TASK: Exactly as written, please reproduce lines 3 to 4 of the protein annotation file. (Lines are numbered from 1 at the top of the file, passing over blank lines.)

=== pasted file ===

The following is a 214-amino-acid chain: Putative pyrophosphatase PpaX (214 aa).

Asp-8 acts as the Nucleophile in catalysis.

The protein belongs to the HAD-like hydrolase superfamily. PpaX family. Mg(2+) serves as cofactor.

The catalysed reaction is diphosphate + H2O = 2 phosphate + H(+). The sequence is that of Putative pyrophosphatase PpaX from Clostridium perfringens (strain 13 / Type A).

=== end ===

The protein belongs to the HAD-like hydrolase superfamily. PpaX family. Mg(2+) serves as cofactor.

The catalysed reaction is diphosphate + H2O = 2 phosphate + H(+). The sequence is that of Putative pyrophosphatase PpaX from Clostridium perfringens (strain 13 / Type A).